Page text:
Scimago Lab
powered by Scopus
call: +1.631.629.4327
Mon-Fri 10 am - 2 pm EST


eISSN: 2329-0358

Home Page

Annals of Transplantation is one of the fast-developing journals open to all scientists and fields of transplant medicine and related research. The journal is published quarterly and provides extensive coverage of the most important advances in transplantation.
Using an electronic on-line submission and peer review tracking system, Annals of Transplantation is committed to rapid review and publication. The average time... read more

Published: 2020-02-18

Sleep Quality and Psychosocial Factors in Liver Transplant Recipients at an Outpatient Follow-Up Clinic in China

Xiao Zhu, Yingzi Ming, Jia Liu, Lifang Liu, Ke Cheng, Ping Mao

(Research Center of Chinese Health Ministry on Transplantation Medicine Engineering and Technology, The Third Affiliated Hospital, Central South University, Changsha, Hunan, China (mainland))

Ann Transplant 2020; 25:e920984

DOI: 10.12659/AOT.920984

BACKGROUND: Sleep disturbance is a common problem in liver transplant recipients, but few studies have confirmed the psychosocial factors associated with sleep quality in patients after liver transplantation. This study aimed to identify the psychosocial factors related to sleep quality among liver transplant patients during outpatient follow-up.
MATERIAL AND METHODS: A retrospective cross-sectional study was performed in 124 liver transplant patients during outpatient follow-up. All participants completed a general demographic questionnaire, the Pittsburgh Sleep Quality Index (PSQI), the Generalized Anxiety Disorder-7 scale (GAD-7), the Patient Health Questionnaire-9 (PHQ-9), and the perceived social support scale (PSSS).
RESULTS: The mean global PSQI score was 6.57 (SD, 4.28), which was significantly higher than the mean score for people with normal sleep quality; 50 (40.3%) recipients were classified as having poor sleep quality (PSQI >7). Among the self-reported sleep problems, 62 (50.0%) participants reported that they had to go to the bathroom at night, 58 (43.5%) woke up in the middle of the night or early morning, 84 (67.7%) reported depression symptoms, and 116 (93.5%) had low-level social support. The global PSQI score was positively correlated with anxiety and depression scores, while the global PSSS score was negatively correlated with anxiety and depression scores (p<0.01). Multiple linear regression analysis showed that the length of the post-liver transplant period, the type of residence, BMI, depressive symptoms, and anxiety symptoms were important factors affecting sleep quality among liver transplant patients (p<0.05).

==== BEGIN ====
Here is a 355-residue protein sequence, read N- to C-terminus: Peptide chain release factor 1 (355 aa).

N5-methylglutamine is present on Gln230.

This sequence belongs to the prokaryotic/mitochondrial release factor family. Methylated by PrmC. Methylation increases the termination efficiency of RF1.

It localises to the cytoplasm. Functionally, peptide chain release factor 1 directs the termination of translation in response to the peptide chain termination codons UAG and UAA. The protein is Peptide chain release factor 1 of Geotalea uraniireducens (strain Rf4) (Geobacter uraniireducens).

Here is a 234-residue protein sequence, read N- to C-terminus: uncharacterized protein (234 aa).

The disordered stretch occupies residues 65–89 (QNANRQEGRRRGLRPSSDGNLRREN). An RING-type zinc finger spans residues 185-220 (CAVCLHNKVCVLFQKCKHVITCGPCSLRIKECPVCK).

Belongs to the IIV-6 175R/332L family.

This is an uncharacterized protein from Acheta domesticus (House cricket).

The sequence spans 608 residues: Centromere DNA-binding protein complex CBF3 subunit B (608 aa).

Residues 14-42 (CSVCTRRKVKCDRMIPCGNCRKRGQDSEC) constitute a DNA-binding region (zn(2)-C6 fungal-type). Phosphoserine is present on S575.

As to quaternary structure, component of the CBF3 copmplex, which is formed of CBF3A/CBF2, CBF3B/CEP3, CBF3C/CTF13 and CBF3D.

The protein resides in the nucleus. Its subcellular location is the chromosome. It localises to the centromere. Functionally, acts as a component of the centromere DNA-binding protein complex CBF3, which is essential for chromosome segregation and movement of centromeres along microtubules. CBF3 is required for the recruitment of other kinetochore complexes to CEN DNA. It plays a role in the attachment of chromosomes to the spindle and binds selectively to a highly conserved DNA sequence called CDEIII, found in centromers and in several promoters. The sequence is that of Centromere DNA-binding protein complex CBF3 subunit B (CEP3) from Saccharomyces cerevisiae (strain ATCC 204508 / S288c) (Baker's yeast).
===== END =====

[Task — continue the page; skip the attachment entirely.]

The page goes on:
CONCLUSIONS: Our findings showed high prevalence and incidence of poor sleep quality in liver transplant recipients in outpatient follow-up, with significant correlations with anxiety, depression, and social support, and it was affected by multiple factors. This indicates a need for further research on the follow-up results of sleep and the benefits of comprehensive interventions involving psychosocial factors in liver transplant recipients in China.

Keywords: China, Liver Transplantation, Outpatients, Psychology, Sleep

Related Articles (0)

Coming Soon...

Published: 2020-02-14

Attitudes and Awareness Towards Organ Donation Among Parents of Pediatric Brain Death Patients in a Pedia...

Osman Yeşilbaş

Ann Transplant 2020; 25:e920527

DOI: 10.12659/AOT.920527

Published: 2020-02-11

Evolution of Laparoscopic Donor Nephrectomy Techniques and Outcomes: A Single-Center Experience with More...

Shin Jay Cho, Hyong Woo Moon, Sung-Min Kang, Sae Woong Choi, Kang Sup Kim, Yong-Sun Choi, Sung-Hoo Hong, U-Syn Ha, Ji Youl Lee, Sae Woong Kim, Joon Chul Kim, Hyuk Jin Cho

Ann Transplant 2020; 25:e918189

DOI: 10.12659/AOT.918189